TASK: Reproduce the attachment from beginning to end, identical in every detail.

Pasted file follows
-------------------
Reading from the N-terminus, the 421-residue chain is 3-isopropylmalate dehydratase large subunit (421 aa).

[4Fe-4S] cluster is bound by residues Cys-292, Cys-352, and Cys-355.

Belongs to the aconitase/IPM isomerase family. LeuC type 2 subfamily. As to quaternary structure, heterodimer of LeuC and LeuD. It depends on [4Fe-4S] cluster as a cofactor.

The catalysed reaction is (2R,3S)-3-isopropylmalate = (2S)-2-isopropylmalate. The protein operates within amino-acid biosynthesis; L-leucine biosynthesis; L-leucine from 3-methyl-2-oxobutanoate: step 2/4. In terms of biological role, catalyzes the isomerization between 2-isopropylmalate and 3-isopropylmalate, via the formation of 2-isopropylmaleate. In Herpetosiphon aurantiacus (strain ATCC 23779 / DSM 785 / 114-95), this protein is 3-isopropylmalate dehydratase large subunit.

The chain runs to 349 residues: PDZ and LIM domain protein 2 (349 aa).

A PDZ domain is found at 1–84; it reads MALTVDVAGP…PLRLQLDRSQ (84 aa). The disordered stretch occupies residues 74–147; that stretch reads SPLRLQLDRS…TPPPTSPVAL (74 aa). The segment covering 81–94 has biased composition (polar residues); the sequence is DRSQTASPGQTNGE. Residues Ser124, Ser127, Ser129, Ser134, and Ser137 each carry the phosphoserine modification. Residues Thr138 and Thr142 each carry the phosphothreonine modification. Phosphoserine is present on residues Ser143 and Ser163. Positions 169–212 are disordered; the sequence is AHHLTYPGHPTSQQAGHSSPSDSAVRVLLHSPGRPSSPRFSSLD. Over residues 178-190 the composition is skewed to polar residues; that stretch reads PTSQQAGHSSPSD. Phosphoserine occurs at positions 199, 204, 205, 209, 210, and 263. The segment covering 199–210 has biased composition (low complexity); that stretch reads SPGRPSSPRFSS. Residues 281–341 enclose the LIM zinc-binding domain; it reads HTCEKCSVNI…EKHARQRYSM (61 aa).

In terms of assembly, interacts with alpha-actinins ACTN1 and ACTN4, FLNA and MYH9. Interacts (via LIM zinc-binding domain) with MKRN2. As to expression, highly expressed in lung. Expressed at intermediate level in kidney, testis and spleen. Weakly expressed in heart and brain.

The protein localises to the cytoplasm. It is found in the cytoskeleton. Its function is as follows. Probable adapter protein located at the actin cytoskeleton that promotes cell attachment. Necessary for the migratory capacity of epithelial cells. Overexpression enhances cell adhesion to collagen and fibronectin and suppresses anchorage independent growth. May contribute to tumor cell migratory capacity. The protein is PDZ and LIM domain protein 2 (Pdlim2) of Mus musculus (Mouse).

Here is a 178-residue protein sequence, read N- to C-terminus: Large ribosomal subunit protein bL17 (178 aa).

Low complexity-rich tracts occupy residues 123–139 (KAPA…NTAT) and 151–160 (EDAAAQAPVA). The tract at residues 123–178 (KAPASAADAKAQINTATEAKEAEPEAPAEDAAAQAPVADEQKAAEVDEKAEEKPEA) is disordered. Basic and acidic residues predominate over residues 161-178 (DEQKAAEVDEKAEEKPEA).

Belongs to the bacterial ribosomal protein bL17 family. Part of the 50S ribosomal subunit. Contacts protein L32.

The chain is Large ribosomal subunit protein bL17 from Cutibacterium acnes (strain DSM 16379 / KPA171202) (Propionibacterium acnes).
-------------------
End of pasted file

Reading from the N-terminus, the 421-residue chain is 3-isopropylmalate dehydratase large subunit (421 aa).

[4Fe-4S] cluster is bound by residues Cys-292, Cys-352, and Cys-355.

Belongs to the aconitase/IPM isomerase family. LeuC type 2 subfamily. As to quaternary structure, heterodimer of LeuC and LeuD. It depends on [4Fe-4S] cluster as a cofactor.

The catalysed reaction is (2R,3S)-3-isopropylmalate = (2S)-2-isopropylmalate. The protein operates within amino-acid biosynthesis; L-leucine biosynthesis; L-leucine from 3-methyl-2-oxobutanoate: step 2/4. In terms of biological role, catalyzes the isomerization between 2-isopropylmalate and 3-isopropylmalate, via the formation of 2-isopropylmaleate. In Herpetosiphon aurantiacus (strain ATCC 23779 / DSM 785 / 114-95), this protein is 3-isopropylmalate dehydratase large subunit.

The chain runs to 349 residues: PDZ and LIM domain protein 2 (349 aa).

A PDZ domain is found at 1–84; it reads MALTVDVAGP…PLRLQLDRSQ (84 aa). The disordered stretch occupies residues 74–147; that stretch reads SPLRLQLDRS…TPPPTSPVAL (74 aa). The segment covering 81–94 has biased composition (polar residues); the sequence is DRSQTASPGQTNGE. Residues Ser124, Ser127, Ser129, Ser134, and Ser137 each carry the phosphoserine modification. Residues Thr138 and Thr142 each carry the phosphothreonine modification. Phosphoserine is present on residues Ser143 and Ser163. Positions 169–212 are disordered; the sequence is AHHLTYPGHPTSQQAGHSSPSDSAVRVLLHSPGRPSSPRFSSLD. Over residues 178-190 the composition is skewed to polar residues; that stretch reads PTSQQAGHSSPSD. Phosphoserine occurs at positions 199, 204, 205, 209, 210, and 263. The segment covering 199–210 has biased composition (low complexity); that stretch reads SPGRPSSPRFSS. Residues 281–341 enclose the LIM zinc-binding domain; it reads HTCEKCSVNI…EKHARQRYSM (61 aa).

In terms of assembly, interacts with alpha-actinins ACTN1 and ACTN4, FLNA and MYH9. Interacts (via LIM zinc-binding domain) with MKRN2. As to expression, highly expressed in lung. Expressed at intermediate level in kidney, testis and spleen. Weakly expressed in heart and brain.

The protein localises to the cytoplasm. It is found in the cytoskeleton. Its function is as follows. Probable adapter protein located at the actin cytoskeleton that promotes cell attachment. Necessary for the migratory capacity of epithelial cells. Overexpression enhances cell adhesion to collagen and fibronectin and suppresses anchorage independent growth. May contribute to tumor cell migratory capacity. The protein is PDZ and LIM domain protein 2 (Pdlim2) of Mus musculus (Mouse).

Here is a 178-residue protein sequence, read N- to C-terminus: Large ribosomal subunit protein bL17 (178 aa).

Low complexity-rich tracts occupy residues 123–139 (KAPA…NTAT) and 151–160 (EDAAAQAPVA). The tract at residues 123–178 (KAPASAADAKAQINTATEAKEAEPEAPAEDAAAQAPVADEQKAAEVDEKAEEKPEA) is disordered. Basic and acidic residues predominate over residues 161-178 (DEQKAAEVDEKAEEKPEA).

Belongs to the bacterial ribosomal protein bL17 family. Part of the 50S ribosomal subunit. Contacts protein L32.

The chain is Large ribosomal subunit protein bL17 from Cutibacterium acnes (strain DSM 16379 / KPA171202) (Propionibacterium acnes).